Civic Platform leaders argue that welcoming more than 1.5 million Ukrainian war refugees shows that Poland has already met, and likely exceeded, any migrant quota the EU demands. Party spokesperson Jan Grabiec said that the platform would ‘most certainly’ not agree to any solution that assigns more immigrants to Poland. The country’s political scene holds a remarkably unified view on immigration with nearly all parties – from the ultra-conservative right to the dogmatic left – opposing relocations.

Told You So…

In a barely remembered episode, the EU’s well-known preference for convenience over pragmatism brought the Polish national-conservatives of the Law and Justice party (PiS) to power in 2015.

At the time, Germany was grappling with a huge influx of Syrian refugees. Then-chancellor Angela Merkel appealed to her European partners for help. She and the European Commission president at the time, Jean-Claude Juncker, hatched a plan to redistribute asylum seekers across member states with each one allocated a minimum number to accept.

Donald Tusk begged the commission to delay the implementation its scheme until after the Polish election (of 25 October, 2015). He argued that, on the campaign trail, PiS would milk the plan for all its worth to remind voters of the EU’s encroachment on Polish culture and the dangers of giving a free rein to the Brussels liberals.

However, the EU went ahead anyway and imposed a quota of nearly 7,000 refugees on Poland. Prime minister Ewa Kopacz and her Civic Platform were duly crucified by the opposition which won the election by a landslide, nearly doubling its seat count in parliament to 235, propelling PiS leader Beata Szydła into power and dispensing with the need for a coalition.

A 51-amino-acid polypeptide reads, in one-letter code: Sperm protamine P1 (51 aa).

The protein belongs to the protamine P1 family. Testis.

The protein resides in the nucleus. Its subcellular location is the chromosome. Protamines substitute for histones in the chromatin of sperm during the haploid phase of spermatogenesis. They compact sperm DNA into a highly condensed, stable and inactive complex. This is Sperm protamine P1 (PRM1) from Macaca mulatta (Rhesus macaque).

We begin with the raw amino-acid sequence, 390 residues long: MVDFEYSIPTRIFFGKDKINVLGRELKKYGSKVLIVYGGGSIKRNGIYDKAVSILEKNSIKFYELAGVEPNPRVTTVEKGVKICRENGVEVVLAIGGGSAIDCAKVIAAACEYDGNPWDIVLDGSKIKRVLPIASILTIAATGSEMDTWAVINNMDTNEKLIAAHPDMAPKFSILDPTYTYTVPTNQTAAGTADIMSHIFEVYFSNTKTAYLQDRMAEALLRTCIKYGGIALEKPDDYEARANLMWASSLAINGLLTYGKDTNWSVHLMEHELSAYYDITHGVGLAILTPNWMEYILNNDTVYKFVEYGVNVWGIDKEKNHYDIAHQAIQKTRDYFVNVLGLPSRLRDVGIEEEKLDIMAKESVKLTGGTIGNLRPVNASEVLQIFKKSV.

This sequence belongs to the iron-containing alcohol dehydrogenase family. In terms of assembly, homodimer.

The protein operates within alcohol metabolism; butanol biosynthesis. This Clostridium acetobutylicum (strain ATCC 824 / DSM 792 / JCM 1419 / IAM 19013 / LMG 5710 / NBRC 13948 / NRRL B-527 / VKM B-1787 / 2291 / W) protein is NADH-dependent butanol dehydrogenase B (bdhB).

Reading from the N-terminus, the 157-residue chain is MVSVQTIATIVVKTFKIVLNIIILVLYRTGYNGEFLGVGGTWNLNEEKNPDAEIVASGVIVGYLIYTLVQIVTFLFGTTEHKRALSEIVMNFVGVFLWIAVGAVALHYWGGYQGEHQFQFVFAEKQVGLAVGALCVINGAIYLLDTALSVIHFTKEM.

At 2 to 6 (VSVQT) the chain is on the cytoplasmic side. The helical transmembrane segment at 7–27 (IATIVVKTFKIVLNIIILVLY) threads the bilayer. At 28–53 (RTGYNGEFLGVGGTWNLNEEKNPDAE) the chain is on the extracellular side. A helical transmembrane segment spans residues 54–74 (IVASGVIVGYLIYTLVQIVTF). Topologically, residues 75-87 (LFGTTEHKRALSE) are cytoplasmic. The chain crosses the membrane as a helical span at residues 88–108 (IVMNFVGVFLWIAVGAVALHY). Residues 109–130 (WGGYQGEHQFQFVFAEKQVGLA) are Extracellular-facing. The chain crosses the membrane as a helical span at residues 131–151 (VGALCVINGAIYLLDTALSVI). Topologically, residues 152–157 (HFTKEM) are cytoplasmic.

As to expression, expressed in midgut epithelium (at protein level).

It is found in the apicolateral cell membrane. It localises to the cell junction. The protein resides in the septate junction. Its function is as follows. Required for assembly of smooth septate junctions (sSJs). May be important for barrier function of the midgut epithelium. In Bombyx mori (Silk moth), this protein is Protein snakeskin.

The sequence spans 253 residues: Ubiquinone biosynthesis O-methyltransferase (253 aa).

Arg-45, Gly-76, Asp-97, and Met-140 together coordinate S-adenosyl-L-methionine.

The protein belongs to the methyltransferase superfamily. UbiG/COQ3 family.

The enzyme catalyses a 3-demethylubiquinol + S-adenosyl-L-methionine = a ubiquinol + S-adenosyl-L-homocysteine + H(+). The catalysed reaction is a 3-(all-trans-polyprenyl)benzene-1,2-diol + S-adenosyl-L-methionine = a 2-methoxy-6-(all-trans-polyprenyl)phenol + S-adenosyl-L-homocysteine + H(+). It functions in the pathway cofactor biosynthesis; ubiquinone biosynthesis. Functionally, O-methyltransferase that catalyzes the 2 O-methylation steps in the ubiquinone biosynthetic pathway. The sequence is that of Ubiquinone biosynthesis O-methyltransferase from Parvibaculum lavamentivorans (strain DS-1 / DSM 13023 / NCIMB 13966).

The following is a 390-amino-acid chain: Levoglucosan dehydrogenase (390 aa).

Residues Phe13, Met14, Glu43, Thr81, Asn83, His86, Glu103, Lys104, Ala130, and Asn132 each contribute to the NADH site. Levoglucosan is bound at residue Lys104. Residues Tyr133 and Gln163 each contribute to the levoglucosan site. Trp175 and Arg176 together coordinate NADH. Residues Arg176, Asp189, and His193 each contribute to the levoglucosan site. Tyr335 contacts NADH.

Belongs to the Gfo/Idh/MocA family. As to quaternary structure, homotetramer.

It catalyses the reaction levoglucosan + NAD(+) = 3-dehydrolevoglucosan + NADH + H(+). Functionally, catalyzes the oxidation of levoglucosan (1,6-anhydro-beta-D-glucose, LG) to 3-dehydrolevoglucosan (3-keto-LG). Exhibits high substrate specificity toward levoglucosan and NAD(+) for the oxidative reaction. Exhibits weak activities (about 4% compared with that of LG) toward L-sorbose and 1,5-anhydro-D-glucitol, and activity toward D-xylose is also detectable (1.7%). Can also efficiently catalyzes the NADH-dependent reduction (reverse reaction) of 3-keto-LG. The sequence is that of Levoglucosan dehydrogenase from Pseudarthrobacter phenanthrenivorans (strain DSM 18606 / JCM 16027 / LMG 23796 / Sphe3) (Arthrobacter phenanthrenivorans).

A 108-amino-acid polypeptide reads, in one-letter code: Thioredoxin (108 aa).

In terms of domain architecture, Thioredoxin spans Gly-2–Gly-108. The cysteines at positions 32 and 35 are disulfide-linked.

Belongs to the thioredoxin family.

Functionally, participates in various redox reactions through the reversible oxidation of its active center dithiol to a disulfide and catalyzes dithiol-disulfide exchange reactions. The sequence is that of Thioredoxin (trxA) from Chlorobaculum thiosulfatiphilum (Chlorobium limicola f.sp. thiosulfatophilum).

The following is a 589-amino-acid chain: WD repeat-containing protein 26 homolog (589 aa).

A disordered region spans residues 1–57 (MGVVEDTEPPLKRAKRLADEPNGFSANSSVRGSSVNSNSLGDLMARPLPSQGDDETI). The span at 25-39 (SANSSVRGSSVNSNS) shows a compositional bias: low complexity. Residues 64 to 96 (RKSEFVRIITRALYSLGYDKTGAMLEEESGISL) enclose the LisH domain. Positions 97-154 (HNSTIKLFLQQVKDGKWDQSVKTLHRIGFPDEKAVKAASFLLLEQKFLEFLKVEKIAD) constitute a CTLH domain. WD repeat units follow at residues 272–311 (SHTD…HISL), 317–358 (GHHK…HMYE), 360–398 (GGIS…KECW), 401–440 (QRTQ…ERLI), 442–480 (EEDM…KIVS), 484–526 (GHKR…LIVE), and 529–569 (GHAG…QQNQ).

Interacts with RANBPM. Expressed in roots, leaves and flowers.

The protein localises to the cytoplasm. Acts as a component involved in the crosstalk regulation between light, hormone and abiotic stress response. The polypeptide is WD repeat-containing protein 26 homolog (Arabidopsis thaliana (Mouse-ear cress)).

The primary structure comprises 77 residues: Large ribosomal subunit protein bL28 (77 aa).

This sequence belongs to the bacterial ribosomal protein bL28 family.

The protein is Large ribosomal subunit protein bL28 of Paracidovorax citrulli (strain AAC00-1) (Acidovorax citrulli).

Another possible area of contention are the limits placed on Ukrainian grain imports which, though in clear violation of EU common trade policy, some of Mr Tusk’s allies want to maintain. During the election campaign, Mr Tusk joined forces with two smaller agrarian parties that insist on keeping cheap grain from Ukraine out.

It will be hard, and perhaps even awkward, for the new government to mend relations with both Brussels and Kyiv whilst maintaining the complex internal dynamics of its coalition in parliament. The same goes for abortion, a thorny issue that could upset Mr Tusk’s intended coalition partner Third Way – and in turn an alliance of smaller parties – which did well in the election and is not about to renounce it’s ‘pro-life’ stance – to use an Americanism.

Third Way is – in many ways…? – the polar opposite of the leftist Lewica party, another of Mr Tusk’s intended coalition partners. Lewica seeks a more secular Poland in which the influence of the church is curtailed. It also aims to strengthen the welfare state and expand social housing programmes, policies that are likely to offend Civic Platform’s more libertarian wing.

Another New Dawn